Speaking of icons, perhaps no one in the world is better qualified to assess York’s career than his fellow coaching legend Jack Parker, who led the Boston University men’s hockey program for forty years, won three national championships of his own, and is the third-winningest coach in the history of college hockey. Parker and York have spent the majority of their lives as friends—and fierce on-ice rivals. They both grew up in the Boston area, played against each other first in high school and then in college (York at BC, of course, and Parker at BU), and eventually spent a few decades battling each other as head coaches. That started in the 1970s, when York was coaching Clarkson University and Parker was already at BU. Whenever Parker’s team would play at Clarkson, Parker recalled, the two head coaches and their assistants would get together at York’s house to talk hockey over beers. Eventually, their competition would play out on one of the biggest stages in college hockey. “BU and BC is an unbelievably heated rivalry,” Parker said. “When games were over we’d shake hands at center ice. It was always hard to lose to BU or to BC when you were playing each other. And yet it was always an enjoyable handshake. I don’t remember ever having a bad thought about Jerry York as the head coach.” Well maybe just one, Parker admitted when pressed. That time had to do with York successfully recruiting a player Parker also wanted. Parker couldn’t remember the player’s name at first, recalling only that he was a small center. Then it came to him—Brian Gionta. “I thought ‘Boy, that kid is going to make BC,’” Parker said.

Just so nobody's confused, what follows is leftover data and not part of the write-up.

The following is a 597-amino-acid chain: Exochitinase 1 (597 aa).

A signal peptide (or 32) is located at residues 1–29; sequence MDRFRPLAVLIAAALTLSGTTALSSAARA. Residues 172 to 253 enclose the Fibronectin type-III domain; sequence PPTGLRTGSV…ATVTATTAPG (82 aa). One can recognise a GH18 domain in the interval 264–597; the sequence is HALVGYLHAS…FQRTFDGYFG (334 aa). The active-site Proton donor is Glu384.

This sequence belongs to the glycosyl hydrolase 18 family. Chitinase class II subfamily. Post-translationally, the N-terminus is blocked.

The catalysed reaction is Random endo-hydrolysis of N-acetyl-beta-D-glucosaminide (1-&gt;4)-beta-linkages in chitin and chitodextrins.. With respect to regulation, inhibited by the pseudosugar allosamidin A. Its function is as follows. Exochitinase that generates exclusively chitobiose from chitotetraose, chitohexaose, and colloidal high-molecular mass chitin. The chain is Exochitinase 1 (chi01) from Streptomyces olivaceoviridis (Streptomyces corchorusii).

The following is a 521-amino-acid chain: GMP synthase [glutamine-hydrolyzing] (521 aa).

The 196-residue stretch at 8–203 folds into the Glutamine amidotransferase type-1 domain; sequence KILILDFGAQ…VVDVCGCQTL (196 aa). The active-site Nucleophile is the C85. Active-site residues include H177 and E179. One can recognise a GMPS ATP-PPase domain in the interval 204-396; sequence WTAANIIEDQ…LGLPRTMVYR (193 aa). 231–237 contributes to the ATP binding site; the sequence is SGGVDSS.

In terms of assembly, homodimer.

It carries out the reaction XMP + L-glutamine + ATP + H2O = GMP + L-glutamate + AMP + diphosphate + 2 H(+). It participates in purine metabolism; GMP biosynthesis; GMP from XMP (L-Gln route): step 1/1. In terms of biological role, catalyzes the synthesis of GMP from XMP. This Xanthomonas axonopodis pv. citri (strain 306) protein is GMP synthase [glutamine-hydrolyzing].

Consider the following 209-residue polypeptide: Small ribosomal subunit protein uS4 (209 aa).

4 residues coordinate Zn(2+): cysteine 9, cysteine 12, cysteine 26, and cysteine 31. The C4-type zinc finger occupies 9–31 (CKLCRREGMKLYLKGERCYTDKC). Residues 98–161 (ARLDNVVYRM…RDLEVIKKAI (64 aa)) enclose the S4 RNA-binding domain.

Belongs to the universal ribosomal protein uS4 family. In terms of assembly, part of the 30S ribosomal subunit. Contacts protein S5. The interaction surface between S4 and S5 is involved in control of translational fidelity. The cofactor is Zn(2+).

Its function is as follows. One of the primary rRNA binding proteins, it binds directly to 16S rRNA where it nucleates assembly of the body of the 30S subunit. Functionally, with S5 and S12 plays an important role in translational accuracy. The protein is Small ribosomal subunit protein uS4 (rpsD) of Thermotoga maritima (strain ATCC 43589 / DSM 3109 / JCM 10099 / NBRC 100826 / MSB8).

Gionta ’01 did indeed go on to become one of BC’s greatest athletes ever. As captain, he led the Eagles to the NCAA championship in 2001, BC’s first since 1949. He then played for sixteen seasons in the NHL. When Gionta heard York was retiring, his first reaction was shock. “That kind of longevity, that kind of run, that kind of success, it’s unsurpassed in hockey,” he said. But the lesson that has stuck with him after playing for York all those years ago has nothing to do with hockey. “He reinforces how you treat people,” Gionta said. “Whether it is the athletic director, or it’s the security guard when you walk in, or it’s the janitor, the trainer, the equipment manager, everyone is on the same level. No one is above anyone and no one is below anyone, and everyone is to be treated with respect.”